Voters will consider on Tuesday, May 7 renewing the current 10-year operating millage, an assessment of 18 mills on non-homestead properties.
If approved, homeowners will not see an increase in their primary residence property tax. Non-homestead properties have not been designated as a primary residence, but are businesses, rental properties and vacation homes. The millage would be renewed through 2029.
The millage has been in place since 1994. Under Proposal A, a measure that changed the funding formula for the state’s public schools, a renewal of the 18 mills is required periodically by voters in order for the district to continue collecting the millage.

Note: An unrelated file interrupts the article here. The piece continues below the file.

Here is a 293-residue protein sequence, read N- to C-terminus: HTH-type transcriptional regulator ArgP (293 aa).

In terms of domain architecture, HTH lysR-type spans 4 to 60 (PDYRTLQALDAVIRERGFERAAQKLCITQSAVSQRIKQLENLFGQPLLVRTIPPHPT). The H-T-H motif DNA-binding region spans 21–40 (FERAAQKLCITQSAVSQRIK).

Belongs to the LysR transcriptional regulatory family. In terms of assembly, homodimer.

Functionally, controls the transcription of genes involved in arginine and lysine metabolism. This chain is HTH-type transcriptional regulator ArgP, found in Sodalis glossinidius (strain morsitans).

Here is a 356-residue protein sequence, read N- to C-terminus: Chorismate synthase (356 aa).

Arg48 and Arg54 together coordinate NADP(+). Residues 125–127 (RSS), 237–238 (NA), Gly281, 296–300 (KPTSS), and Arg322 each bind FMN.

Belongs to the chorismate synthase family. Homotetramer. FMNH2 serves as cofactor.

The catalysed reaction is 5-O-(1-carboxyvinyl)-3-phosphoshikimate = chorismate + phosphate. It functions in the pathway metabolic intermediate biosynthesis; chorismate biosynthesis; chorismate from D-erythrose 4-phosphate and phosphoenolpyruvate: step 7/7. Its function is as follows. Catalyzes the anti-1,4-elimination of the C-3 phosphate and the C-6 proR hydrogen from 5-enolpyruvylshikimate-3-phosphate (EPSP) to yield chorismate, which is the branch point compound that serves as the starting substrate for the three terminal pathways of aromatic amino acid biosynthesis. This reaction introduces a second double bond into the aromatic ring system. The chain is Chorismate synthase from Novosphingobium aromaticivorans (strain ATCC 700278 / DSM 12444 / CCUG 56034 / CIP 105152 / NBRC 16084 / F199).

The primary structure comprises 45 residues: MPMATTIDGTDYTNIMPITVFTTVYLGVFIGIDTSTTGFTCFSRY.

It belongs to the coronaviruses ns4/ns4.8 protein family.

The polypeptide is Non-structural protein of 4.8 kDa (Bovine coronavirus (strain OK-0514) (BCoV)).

The millage provides approximately 16.9 percent, or over $18.2 million, of the school district’s annual operating budget. If not approved, the district would lose more than $18 million of funding for the 2020-21 school year, and a similar amount each following year.
“The non-homestead funding is critical to our everyday operations in Kentwood Public Schools,” said Superintendent Michael Zoerhoff. “Losing over $18 million of the district’s operating budget would have a major impact on the educational programs offered to our students and the community.”